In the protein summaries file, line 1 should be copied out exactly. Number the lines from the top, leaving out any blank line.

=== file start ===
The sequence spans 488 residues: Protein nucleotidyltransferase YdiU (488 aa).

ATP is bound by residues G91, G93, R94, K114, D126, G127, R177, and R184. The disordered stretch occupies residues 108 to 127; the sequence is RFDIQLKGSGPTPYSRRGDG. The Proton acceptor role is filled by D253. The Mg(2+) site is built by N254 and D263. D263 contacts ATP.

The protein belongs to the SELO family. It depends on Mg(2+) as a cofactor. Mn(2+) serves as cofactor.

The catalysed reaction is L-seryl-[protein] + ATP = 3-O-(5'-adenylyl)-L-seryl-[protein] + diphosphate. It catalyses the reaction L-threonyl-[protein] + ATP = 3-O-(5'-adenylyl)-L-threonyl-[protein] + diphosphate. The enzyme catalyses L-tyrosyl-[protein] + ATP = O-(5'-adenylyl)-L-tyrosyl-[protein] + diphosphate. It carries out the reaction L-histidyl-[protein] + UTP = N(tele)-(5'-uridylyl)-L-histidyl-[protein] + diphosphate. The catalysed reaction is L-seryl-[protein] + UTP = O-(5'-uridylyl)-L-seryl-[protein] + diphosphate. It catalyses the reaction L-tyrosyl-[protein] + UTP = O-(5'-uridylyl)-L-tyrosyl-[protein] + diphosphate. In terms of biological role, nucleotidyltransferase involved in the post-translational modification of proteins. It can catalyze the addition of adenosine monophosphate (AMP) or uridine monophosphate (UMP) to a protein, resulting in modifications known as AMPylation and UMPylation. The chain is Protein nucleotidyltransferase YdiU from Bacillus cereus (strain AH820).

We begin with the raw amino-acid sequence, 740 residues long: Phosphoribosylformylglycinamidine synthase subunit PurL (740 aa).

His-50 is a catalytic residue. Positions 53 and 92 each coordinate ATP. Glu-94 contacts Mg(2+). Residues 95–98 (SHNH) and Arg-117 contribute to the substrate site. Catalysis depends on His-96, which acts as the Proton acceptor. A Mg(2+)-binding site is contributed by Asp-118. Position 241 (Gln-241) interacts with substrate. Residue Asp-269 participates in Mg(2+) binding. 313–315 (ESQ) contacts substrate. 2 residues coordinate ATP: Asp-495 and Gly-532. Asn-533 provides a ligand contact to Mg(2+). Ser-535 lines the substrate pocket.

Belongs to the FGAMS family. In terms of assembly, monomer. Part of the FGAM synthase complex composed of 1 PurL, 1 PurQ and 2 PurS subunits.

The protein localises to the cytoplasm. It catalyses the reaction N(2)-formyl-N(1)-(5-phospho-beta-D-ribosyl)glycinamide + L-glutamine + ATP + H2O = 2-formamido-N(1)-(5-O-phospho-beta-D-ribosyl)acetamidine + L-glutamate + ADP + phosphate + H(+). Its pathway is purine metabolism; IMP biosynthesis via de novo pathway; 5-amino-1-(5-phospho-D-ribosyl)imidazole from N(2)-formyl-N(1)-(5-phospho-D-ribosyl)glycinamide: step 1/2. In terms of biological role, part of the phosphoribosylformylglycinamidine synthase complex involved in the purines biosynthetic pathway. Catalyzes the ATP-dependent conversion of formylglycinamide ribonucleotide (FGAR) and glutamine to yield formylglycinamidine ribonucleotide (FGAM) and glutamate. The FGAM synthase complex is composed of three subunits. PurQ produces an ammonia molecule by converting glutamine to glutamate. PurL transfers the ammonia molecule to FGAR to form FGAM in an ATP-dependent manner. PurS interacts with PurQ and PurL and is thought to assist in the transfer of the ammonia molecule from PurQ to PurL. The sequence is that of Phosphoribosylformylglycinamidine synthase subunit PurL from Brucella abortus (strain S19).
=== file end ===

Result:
The sequence spans 488 residues: Protein nucleotidyltransferase YdiU (488 aa).